The rematch game between 'MVL' and Wei Yi was yet another Sicilian Najdorf — not a surprise, given the players' track records — and once again Vachier-Lagrave showed superior preparation. Well aware of the fact that he could only get in trouble if he kept going, the Chinese star agreed to go for a triple repetition:

 

The game came to an end after 24...f1+ 25.d1 f6 26.d6 f1+, etc. But does Vachier-Lagrave feel pressure to get one of the Candidates spots at all costs? He responded:

There's pressure to some extent because it would be a huge disappointment not to qualify [to] the Candidates, but at the same time I have two Grand Prix [events] to play and I have experience in this situation (smiles), so I don't think it affects me so much.

When he referred to his 'experience in this situation', he was talking about the fact that he barely missed on qualifying to the previous Candidates tournament — he was eliminated by Levon Aronian in a nail-biting semi-final match at the 2017 World Cup, much like this year against Teimour Radjabov.

Maxime Vachier-Lagrave

Top seed Maxime Vachier-Lagrave | Photo: Nadja Wittmann

Talking about Radjabov, the Azerbaijani signed a second quick draw to take his match-up against Daniil Dubov to tiebreaks — in the rematch game, the Russian tried the rarely seen Italian Gambit with White, but nonetheless split the point after his opponent proved he knows how to face this sortie.

Another short draw was seen in Alexander Grischuk versus Radoslaw Wojtaszek. The players had played a tension-packed game on Tuesday, which prompted the ever-entertaining Grischuk to declare:

I think we should not spoil the spectators. Yesterday they had enough.

Clearly Wojtaszek was better prepared than the Russian. Grischuk explained:

Objectively it was because I was playing against [the] computer. I mean, it was clearly [...] Radoslaw's preparation, and I'm not enough of a dreamer to think I'm going to outplay the computer.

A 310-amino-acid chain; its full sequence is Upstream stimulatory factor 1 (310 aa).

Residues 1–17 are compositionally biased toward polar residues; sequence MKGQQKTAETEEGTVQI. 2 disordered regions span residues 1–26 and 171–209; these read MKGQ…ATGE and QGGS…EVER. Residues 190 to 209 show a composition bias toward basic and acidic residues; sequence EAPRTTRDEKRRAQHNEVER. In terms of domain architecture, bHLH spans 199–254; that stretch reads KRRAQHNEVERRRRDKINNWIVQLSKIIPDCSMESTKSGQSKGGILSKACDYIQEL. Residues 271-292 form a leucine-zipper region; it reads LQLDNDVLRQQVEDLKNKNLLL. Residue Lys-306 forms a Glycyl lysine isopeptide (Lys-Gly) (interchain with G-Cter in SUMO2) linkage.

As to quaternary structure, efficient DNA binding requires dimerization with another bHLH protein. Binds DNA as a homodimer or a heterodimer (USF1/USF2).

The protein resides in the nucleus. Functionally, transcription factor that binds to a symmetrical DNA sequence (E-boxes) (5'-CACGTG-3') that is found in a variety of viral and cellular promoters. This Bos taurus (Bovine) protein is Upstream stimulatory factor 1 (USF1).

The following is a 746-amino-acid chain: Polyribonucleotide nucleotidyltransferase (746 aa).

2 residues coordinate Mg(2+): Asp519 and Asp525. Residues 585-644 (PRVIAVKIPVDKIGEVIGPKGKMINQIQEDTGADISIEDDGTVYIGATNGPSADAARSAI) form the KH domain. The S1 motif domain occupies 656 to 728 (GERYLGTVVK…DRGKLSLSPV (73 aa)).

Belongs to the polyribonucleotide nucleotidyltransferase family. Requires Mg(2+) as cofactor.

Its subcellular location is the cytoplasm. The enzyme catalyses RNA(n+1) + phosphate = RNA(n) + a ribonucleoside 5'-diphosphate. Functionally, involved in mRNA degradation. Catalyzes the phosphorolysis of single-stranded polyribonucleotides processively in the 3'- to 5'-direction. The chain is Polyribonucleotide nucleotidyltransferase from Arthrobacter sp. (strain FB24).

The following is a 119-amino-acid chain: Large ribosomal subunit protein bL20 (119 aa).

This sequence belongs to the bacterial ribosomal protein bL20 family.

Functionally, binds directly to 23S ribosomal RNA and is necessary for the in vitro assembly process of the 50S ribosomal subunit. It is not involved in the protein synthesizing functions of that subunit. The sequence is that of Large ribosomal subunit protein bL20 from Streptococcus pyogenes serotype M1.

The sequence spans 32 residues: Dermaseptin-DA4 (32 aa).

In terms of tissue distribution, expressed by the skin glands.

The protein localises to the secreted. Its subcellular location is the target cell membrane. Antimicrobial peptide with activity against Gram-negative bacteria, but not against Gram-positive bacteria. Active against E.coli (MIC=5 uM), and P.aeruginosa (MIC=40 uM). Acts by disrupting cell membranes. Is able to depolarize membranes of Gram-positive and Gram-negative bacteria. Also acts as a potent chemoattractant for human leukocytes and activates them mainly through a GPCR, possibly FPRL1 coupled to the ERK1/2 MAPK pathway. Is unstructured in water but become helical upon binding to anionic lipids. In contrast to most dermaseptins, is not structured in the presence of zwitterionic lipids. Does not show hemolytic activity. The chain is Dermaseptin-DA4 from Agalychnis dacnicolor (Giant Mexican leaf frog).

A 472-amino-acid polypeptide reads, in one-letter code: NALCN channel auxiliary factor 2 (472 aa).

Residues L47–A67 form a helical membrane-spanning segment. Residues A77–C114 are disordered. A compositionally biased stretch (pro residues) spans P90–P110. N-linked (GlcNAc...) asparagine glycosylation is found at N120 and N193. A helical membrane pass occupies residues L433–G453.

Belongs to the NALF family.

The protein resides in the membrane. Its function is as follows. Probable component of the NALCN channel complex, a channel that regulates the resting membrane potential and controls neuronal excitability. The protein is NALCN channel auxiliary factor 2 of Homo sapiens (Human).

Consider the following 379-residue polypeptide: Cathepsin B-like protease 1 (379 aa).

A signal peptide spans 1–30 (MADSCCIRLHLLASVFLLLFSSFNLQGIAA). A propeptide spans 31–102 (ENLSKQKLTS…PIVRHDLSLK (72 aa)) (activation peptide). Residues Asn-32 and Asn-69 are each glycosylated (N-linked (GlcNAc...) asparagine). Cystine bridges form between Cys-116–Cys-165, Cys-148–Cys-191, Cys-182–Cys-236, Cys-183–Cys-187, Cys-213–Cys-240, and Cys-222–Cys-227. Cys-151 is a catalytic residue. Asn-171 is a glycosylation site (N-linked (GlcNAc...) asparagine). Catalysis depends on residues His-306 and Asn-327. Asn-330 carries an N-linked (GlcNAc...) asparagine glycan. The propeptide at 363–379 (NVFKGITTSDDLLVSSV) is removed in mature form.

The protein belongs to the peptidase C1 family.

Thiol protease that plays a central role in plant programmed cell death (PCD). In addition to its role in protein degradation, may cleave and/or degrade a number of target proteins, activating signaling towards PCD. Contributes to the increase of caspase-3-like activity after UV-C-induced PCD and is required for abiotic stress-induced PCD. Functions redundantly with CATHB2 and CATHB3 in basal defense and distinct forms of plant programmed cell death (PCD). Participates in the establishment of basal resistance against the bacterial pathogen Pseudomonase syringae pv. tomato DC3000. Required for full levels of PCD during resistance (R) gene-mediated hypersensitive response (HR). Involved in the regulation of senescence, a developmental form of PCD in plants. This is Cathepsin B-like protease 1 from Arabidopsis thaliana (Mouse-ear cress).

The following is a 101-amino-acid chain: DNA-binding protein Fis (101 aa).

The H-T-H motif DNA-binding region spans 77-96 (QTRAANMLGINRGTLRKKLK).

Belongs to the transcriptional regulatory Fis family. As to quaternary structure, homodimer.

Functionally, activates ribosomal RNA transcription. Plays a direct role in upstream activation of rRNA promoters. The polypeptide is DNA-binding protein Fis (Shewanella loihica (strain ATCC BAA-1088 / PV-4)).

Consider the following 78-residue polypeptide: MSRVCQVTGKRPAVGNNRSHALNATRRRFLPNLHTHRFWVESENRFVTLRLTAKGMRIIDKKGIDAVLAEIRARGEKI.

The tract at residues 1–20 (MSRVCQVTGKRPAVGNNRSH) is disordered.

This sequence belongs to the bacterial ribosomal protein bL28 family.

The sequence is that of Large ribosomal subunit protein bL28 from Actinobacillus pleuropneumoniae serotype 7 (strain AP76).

Radoslaw Wojtaszek

A well-known opening expert — Radoslaw Wojtaszek | Photo: Nadja Wittmann

The remaining two draws were longer affairs, albeit of very different nature. Nikita Vitiugov and David Navara played a balanced game throughout until Navara surprisingly got himself in trouble in a clearly equal endgame — fortunately for him, he remembered how to draw that position from a game he had played against Ding Liren at the 2018 Olympiad.

In Yu Yangyi versus Dmitry Jakovenko, on the other hand, the former missed a huge chance to advance to the quarter-finals without needing tiebreaks. Jakovenko lost a pawn early in the game, and White eventually simplified into a won knight endgame:

 

The Chinese could not convert from this position with White, which his rival described as 'a miracle'. Jakovenko added: "It took several mistakes from my opponent to save the game".

Yu Yangyi, Dmitry Jakovenko

Yu Yangyi could not convert against Dmitry Jakovenko | Photo: Nadja Wittmann


Commentary webcast

Commentary by GM Evgeny Miroshnichenko


All games

 

Links




Carlos Colodro is a Hispanic Philologist from Bolivia. He works as a freelance translator and writer since 2012. A lot of his work is done in chess-related texts, as the game is one of his biggest interests, along with literature and music.
Discussion and Feedback Join the public discussion or submit your feedback to the editors


Discuss

Rules for reader comments

 
 

Not registered yet? Register

Frits Fritschy Frits Fritschy 11/7/2019 12:35
Nepomniachtchi-Duda, move 119 Re3 'Intending c4+ and mate'. And then they say only humans have a sense of humour...
1